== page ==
On an even higher level of abstraction, artists, writers, and even ordinary people partake in an esthetic ethos; scholars, intellectuals, and laymen draw on the intellectual milieu of a place and time. Without the experimentation that comes from such borrowing and give-and-take, cultures would stop evolving; they would die.

The same thing goes for economic development. One entrepreneur discovers a demand for flat-screen televisions and is soon followed by imitators, which in the long run results in lower prices and better quality–and often new products and uses, such as tablet computers.

Don’t get me wrong! Private property rights prevent the kind of free riding that hinders economic development. And of course private property is essential for personal freedom: Property rights not only help to avoid or resolve interpersonal conflict–such as the tragedy of the commons–they are what provide a person with a sphere of autonomy and privacy in an economically developed world where contact with strangers is commonplace.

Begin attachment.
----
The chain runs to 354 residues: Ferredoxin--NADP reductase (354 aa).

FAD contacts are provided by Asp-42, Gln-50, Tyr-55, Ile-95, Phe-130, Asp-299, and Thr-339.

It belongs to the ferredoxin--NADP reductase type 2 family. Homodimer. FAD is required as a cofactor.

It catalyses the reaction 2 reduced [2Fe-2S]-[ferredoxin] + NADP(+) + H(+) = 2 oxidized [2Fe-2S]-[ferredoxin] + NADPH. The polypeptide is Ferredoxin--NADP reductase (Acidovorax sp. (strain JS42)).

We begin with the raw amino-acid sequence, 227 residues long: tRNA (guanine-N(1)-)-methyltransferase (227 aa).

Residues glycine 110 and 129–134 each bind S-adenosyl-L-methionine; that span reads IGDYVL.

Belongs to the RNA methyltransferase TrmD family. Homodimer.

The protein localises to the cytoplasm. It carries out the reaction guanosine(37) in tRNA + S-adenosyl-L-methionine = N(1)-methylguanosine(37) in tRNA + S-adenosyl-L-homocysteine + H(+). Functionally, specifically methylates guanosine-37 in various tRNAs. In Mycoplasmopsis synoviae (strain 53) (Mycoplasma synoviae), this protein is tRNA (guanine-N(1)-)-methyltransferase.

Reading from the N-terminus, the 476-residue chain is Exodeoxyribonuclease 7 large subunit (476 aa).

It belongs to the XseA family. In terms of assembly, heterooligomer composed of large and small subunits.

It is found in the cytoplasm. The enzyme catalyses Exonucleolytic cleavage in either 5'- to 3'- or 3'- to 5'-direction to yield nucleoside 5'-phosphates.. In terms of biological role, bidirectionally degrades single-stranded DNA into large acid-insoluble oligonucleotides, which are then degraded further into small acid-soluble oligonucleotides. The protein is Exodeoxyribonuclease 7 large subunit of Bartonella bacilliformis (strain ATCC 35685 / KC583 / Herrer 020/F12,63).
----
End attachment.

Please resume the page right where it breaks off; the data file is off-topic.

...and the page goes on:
Elinor Ostrom on the Establishment of Conventions

There are many instances where free riding is a net negative, and the overuse of the atmosphere in the form of air pollution is probably one of them. Despite the efforts of some economists, legislators, and policymakers to institute so-called “cap-and-trade”–which would attempt to establish property rights in the air through government policy–it may be impossible to do something similar for all scarce resources, either by legal mandate or market arrangements. But this need not discourage libertarians, of either the minimal-state or market-anarchist variety.

Consider the work of Elinor Ostrom, winner of the 2009 Nobel Prize in economics, the only women so far to be so honored. Sadly, Ostrom died on June 12, a great loss for social science. While few would consider her a libertarian–I don’t believe she thought she was–libertarians can learn a lot from her work. She is perhaps best known for her 1990 book, Governing the Commons, in which she presented her methods and findings regarding how people coped (or didn’t cope) with what has come to be known as “common-pool resource” (CPR) problems: